healthy eating

Digital shoppers face a barrage of pop-ups and promos for unhealthy food

Within a few years, the average U.S. household will spend $850 annually on food and beverage purchases over the internet, according to an estimate by Nielsen and the Food Marketing Institute. On Wednesday, a consumer group warned that digital grocers “are generally undermining Americans’ efforts to eat well” by flooding shoppers with pop-up ads and promotions for junk food.

Three meals a day, if you include work or TV

Americans are devoting less time to meals than they did a decade ago and waiting longer before eating them, according to two USDA analysts. The old idea of three meals a day applies to 21st century America only if you include food consumption that is secondary to something else, such as working or watching TV and movies.

A contract is rebid, and 40 percent of SNAP sales at farmers markets are up in the air

Earlier this year, when the USDA changed the vendor that runs its program that allows farmers markets to take SNAP benefits, it set off a chain reaction that could soon prevent thousands of poor people from using those benefits at the markets, reports FERN’s latest piece, published with The Washington Post. No paywall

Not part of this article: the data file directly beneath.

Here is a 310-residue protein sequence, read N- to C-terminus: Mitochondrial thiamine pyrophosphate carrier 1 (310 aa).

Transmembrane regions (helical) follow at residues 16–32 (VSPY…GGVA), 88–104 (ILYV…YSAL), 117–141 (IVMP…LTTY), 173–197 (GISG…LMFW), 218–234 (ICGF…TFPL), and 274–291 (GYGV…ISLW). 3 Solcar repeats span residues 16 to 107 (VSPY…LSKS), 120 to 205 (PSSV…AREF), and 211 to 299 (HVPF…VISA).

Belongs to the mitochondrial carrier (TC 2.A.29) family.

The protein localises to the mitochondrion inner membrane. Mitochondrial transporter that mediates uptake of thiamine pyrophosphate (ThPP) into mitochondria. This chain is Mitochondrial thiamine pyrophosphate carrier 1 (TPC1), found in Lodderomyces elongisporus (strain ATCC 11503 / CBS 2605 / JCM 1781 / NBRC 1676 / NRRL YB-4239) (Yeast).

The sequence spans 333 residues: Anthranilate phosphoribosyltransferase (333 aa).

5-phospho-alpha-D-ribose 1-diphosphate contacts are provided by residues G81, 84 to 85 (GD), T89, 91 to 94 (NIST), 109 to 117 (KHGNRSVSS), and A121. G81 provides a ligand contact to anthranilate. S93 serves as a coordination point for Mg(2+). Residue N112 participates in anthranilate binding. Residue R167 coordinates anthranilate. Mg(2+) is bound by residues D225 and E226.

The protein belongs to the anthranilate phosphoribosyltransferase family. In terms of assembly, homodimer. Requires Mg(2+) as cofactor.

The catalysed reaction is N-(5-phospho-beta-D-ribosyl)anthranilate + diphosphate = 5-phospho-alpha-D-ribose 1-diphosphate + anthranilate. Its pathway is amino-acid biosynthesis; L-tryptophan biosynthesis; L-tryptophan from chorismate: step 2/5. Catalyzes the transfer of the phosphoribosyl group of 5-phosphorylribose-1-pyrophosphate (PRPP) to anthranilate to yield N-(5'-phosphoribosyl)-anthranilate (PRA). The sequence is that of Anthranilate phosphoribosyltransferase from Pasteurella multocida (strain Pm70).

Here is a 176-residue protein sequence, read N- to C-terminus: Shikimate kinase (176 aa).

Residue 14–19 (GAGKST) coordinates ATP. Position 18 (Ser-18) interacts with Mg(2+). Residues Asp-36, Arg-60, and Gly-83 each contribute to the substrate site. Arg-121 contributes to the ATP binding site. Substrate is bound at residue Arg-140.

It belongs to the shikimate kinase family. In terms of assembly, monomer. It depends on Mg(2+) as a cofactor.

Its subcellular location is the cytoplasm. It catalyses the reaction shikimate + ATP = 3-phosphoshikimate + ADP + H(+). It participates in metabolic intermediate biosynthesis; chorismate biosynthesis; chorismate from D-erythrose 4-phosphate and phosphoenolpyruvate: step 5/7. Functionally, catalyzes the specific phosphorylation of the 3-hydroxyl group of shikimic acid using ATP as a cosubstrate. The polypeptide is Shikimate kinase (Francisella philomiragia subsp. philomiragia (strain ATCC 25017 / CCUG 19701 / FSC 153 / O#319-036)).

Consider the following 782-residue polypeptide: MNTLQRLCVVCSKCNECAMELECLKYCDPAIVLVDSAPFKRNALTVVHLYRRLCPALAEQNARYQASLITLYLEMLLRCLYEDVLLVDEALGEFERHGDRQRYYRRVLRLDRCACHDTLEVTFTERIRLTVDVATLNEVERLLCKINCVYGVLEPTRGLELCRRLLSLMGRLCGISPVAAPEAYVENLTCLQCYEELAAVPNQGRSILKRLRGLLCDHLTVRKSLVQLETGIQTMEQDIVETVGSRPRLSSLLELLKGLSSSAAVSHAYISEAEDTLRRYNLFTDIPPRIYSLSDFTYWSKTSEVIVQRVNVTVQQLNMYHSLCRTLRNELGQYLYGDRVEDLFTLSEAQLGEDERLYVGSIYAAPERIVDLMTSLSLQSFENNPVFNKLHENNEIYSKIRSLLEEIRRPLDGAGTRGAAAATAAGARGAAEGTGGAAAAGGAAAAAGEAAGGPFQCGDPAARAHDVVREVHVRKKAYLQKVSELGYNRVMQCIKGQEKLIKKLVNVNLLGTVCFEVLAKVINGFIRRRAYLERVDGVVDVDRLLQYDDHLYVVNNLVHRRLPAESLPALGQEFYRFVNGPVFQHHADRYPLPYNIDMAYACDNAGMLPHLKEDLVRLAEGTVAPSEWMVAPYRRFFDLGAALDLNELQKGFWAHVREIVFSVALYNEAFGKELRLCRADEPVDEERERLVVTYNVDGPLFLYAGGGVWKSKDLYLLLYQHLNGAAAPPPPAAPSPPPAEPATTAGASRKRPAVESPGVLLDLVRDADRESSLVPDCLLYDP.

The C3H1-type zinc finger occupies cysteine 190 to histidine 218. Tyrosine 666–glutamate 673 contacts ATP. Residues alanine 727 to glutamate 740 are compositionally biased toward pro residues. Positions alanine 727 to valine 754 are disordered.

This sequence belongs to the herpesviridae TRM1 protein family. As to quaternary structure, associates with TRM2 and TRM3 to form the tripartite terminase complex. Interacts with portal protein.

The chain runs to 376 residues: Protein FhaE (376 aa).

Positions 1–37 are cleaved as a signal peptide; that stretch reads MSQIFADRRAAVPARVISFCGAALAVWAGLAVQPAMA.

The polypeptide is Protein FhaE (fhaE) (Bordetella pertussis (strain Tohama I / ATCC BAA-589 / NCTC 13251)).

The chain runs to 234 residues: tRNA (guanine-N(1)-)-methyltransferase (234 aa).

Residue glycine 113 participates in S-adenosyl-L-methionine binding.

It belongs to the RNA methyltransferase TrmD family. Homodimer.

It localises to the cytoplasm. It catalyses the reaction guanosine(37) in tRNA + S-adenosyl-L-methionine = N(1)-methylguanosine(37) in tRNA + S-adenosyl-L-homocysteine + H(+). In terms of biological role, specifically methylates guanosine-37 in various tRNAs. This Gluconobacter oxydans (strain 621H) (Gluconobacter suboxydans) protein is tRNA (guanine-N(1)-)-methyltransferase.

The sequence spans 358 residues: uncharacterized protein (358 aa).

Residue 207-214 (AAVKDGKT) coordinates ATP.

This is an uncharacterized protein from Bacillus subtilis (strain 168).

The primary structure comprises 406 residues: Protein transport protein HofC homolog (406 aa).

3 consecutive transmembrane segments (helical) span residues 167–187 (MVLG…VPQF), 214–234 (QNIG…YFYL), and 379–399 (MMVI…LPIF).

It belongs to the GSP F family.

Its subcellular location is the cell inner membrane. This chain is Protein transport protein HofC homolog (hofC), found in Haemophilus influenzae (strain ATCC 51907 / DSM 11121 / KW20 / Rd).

Amazon’s free fruit upsets local banana market

The 8,000 free bananas that Amazon hands out every day are disrupting the banana business for local vendors. “The brainchild of CEO Jeff Bezos, there are now two stands on its corporate campus staffed with ‘banistas’ led by ‘bananagers’ who give out bananas to anyone and everyone nearby, whether that’s one banana for breakfast or a dozen,” says Consumerist.com.

Pediatrics group says kids and fruit juice don’t mix

The American Academy of Pediatrics says that far from being a healthy drink, "Fruit juice has no essential role in healthy, balanced diets of children." American children between the ages of 2 and 18 consume almost half their fruit intake in the form of juice, but doctors warn that has to stop.

Fewer Americans say they eat healthy — lowest rating in eight years

Slightly more than 63 percent of Americans surveyed by Gallup last year said they have healthy diets. The figure, based on more than 177,000 interviews as part of a Gallup project with Sharecare, was the lowest since the project began in 2008 and was the sixth year in a row of a decline from the peak of 67.7 percent in 2010.